Tokuyasu cryosectioning technique allows immune labelling and therefore the detection of specific proteins in cells by electron microscopy. By conjugating a sample specific antibody to a small colloidal gold particle (eg 1nm, 5nm, 10nm, 20nm) labelled structures can be identified using the a transmission electron microscope.
Tokuyasu technique generally surpasses other techniques in membrane visibility and labelling sensitivity. The method follows a simple protocol: cells are lightly chemically fixed, after which they are frozen in the presence of sucrose and cut into 50-100 nm cryosections. The sections are then thawed and labeled with antibodies that specifically recognize the molecule of interest, while coupled to gold particles that are detectable in the microscope.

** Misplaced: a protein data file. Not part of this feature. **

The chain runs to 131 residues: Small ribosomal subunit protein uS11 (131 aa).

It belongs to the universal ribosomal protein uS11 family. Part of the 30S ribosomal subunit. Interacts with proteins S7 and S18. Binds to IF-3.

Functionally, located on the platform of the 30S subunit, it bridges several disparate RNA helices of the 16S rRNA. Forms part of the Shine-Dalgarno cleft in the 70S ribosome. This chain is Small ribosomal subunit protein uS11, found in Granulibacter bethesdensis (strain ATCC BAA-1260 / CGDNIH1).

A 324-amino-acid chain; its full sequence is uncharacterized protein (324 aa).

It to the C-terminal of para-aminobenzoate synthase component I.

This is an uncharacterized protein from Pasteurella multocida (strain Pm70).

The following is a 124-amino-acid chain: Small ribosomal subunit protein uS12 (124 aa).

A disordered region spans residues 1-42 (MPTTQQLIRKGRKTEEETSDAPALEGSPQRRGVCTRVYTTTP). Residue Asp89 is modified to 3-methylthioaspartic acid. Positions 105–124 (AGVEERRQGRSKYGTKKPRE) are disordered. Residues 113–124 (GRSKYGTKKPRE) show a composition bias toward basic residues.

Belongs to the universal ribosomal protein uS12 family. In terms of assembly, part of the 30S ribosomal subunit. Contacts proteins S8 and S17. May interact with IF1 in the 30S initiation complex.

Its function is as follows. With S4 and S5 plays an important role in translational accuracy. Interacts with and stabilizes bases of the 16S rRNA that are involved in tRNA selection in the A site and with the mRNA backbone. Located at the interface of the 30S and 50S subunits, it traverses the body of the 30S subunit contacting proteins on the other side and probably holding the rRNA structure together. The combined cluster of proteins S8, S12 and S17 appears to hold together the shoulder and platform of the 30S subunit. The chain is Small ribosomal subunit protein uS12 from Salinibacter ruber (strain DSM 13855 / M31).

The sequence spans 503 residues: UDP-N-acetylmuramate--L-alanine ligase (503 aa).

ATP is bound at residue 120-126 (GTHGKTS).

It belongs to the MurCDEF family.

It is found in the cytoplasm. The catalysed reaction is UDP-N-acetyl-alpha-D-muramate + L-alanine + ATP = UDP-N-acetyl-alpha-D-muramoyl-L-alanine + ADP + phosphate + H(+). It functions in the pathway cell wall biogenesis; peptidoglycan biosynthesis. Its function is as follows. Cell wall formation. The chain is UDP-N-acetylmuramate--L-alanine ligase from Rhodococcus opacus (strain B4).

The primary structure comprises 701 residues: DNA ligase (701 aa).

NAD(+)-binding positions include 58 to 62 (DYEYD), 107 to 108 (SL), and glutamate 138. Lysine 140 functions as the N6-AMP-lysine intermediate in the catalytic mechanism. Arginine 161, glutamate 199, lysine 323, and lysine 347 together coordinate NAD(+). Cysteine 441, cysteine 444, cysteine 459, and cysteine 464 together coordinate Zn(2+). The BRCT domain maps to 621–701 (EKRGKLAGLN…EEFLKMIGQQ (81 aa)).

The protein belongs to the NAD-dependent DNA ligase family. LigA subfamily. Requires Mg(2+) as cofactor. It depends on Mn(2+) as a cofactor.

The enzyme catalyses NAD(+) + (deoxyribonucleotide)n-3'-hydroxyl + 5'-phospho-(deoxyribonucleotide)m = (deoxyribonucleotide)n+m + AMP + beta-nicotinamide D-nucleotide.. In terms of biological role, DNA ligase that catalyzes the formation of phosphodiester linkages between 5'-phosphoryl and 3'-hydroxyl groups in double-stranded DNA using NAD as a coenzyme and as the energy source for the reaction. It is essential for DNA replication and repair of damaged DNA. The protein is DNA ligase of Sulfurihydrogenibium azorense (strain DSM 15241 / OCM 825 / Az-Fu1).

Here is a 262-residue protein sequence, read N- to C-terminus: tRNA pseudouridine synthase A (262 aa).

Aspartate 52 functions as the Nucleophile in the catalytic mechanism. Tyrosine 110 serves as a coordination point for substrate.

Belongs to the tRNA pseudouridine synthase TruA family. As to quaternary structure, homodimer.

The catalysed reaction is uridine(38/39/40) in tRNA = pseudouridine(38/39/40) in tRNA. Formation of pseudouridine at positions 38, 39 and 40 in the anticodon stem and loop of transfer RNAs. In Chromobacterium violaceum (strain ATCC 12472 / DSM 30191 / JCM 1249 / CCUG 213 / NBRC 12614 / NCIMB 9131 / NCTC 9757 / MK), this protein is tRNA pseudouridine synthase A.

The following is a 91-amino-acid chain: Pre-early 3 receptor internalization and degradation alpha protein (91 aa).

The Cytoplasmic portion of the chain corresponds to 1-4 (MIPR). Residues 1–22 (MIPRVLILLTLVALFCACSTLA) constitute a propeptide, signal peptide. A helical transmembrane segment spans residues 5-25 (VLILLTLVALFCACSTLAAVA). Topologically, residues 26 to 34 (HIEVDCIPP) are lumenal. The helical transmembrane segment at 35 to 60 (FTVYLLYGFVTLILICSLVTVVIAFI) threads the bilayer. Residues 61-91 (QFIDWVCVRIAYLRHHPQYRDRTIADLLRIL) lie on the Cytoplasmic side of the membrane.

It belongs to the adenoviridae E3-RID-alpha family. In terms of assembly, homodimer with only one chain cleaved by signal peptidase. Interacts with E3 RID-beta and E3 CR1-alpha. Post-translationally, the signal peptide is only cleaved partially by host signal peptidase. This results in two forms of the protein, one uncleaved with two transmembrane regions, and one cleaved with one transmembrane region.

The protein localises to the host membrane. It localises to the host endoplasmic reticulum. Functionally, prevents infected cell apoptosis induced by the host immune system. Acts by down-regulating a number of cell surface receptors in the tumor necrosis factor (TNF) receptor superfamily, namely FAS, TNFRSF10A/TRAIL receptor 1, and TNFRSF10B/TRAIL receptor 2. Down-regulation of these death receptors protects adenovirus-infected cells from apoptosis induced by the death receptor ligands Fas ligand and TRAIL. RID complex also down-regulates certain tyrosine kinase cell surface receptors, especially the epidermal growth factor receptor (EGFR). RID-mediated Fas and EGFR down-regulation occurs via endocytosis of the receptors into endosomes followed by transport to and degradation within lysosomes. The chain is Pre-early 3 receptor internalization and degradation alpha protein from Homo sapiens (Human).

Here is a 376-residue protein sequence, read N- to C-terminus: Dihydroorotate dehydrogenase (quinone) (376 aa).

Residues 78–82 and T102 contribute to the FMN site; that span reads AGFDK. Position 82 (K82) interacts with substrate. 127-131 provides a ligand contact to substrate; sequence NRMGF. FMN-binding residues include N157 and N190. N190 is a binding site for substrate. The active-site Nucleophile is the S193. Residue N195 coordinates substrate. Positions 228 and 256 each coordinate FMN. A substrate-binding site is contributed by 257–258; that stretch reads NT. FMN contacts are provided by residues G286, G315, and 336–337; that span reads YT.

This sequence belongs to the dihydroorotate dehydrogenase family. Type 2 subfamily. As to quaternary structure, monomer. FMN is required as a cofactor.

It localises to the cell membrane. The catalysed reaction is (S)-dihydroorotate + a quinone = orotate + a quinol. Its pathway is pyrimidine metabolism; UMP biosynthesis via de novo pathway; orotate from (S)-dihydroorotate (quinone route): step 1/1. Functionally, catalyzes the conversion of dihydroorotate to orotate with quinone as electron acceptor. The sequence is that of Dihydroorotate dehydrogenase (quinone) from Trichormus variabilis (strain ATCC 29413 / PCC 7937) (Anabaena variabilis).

It complements fluorescent labelling by localising immune reactions to specific intracellular structures at a resolution that cannot be achieved with fluorescence. For this reason it has become a powerful tool when it comes to prove co-localisation of antigens. The technique is also used at scanning electron microscope level to provide details about the surface distribution of antigens.